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August 11, 2004.

EDWARD F. ALTMAN, Plaintiff,

The opinion of the court was delivered by: WAYNE ANDERSEN, District Judge


This case is before the Court on the motion of the defendant, the City of Chicago ("City"), for summary judgment pursuant to Fed.R.Civ.P. 56. For the following reasons, we grant the motion for summary judgment.


  The plaintiff, Edward F. Altman, began working for the City in 1975 as an Emergency Medical Technician for the Chicago Fire Department ("CFD"). In 1986, Altman accepted the position of Special Investigator in the CFD's Internal Affairs Division ("IAD"). In 1988, Altman became a Supervising Investigator, a position for which he obtained career service status. In 1993, Altman voluntarily took a leave of absence from his career service position to accept an appointment to the exempt and non-career service position of IAD Director. In 1993, after Altman accepted the non-career service position of IAD Director, the then vacant position of Supervising Investigator, previously held by Altman, was eliminated.

  The City maintains that Altman was discharged from his exempt position of IAD Director for failing to take appropriate steps to report and investigate a videotape of a 1990 retirement party held at a CFD fire house. The videotape apparently depicted CFD members consuming alcohol in a firehouse, going on a run to a potential fire scene after consuming alcohol at the party, making racially derogatory comments and exposing themselves. The release of this videotape drew both local and national media attention.

  Altman claims that he was informed of the videotape in May 1997, by IAD Administrative Assistant, Mark Edinburg. Altman claims that upon learning of the tape, he instructed Edinburg to obtain a copy from Ezra McCann, the Fire Captain of Engine Co. 100, but that McCann refused to turn over the tape to Edinburg. According to Altman, he also informed Chief Connolly, head of labor and discipline for the CFD, about the existence of the tape in June, 1997, and that Connolly told Altman to get a copy of the tape. Altman claims that he informed his father, Fire Commissioner Edward Altman, of the tape's existence in July 1997, and that McCann stated he would give the tape only to Commissioner Altman. Altman further claims that he set up a meeting between McCann and Commissioner Altman on July 18, 1997 but that McCann did not tender the tape to Commissioner Altman at that time. Altman personally viewed the tape with McCann on July 23, 1997 and claims that he asked for a copy, but that McCann reiterated that he would give a copy only to Commissioner Altman. McCann failed to appear at a meeting with Commissioner Altman scheduled for July 29, 1997. According to Altman, he did not have the authority to directly order McCann to turn over the tape.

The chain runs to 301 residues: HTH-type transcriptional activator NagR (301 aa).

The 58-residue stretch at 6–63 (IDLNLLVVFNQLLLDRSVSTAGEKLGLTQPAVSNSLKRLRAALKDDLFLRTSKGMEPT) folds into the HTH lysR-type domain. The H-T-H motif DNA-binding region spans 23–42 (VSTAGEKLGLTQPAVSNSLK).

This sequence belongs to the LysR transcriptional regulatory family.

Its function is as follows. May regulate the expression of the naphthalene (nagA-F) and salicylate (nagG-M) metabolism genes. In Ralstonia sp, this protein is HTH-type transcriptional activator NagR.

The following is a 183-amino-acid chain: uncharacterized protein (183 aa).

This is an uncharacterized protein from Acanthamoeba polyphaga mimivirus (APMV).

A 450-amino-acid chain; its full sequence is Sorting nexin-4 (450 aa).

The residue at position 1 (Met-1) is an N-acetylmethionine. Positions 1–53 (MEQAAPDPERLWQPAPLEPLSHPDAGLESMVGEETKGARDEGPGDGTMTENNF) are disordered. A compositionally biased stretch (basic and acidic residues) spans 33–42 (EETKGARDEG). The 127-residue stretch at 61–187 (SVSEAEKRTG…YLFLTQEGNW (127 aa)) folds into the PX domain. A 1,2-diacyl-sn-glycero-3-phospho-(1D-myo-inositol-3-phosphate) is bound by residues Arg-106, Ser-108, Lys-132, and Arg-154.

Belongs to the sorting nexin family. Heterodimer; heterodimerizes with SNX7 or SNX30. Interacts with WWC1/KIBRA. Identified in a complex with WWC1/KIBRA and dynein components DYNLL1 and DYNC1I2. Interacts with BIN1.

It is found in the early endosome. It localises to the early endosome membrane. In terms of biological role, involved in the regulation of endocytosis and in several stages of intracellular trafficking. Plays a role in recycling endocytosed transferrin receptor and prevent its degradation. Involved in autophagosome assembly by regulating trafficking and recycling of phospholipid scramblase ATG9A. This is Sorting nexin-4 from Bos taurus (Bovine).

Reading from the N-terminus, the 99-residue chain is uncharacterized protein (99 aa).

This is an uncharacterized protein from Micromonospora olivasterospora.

Altman claims that McCann gave a copy of the videotape to Channel 2 (WBBM), and that Altman was informed of this fact on or around November 20, 1997. On November 21, Altman and Edinburg met with Commissioner Altman, who informed the Mayor's office of the videotape's existence. In late November, 1997, the City's Law Department initiated an investigation into the conduct depicted on the videotape, as well as the subsequent actions taken by the CFD. Altman claims that the Mayor directed the Law Department to take over this investigation from the CFD. McCann gave a copy of the videotape to the City's Law Department in late November, 1997, soon after the Law Department had initiated its investigation.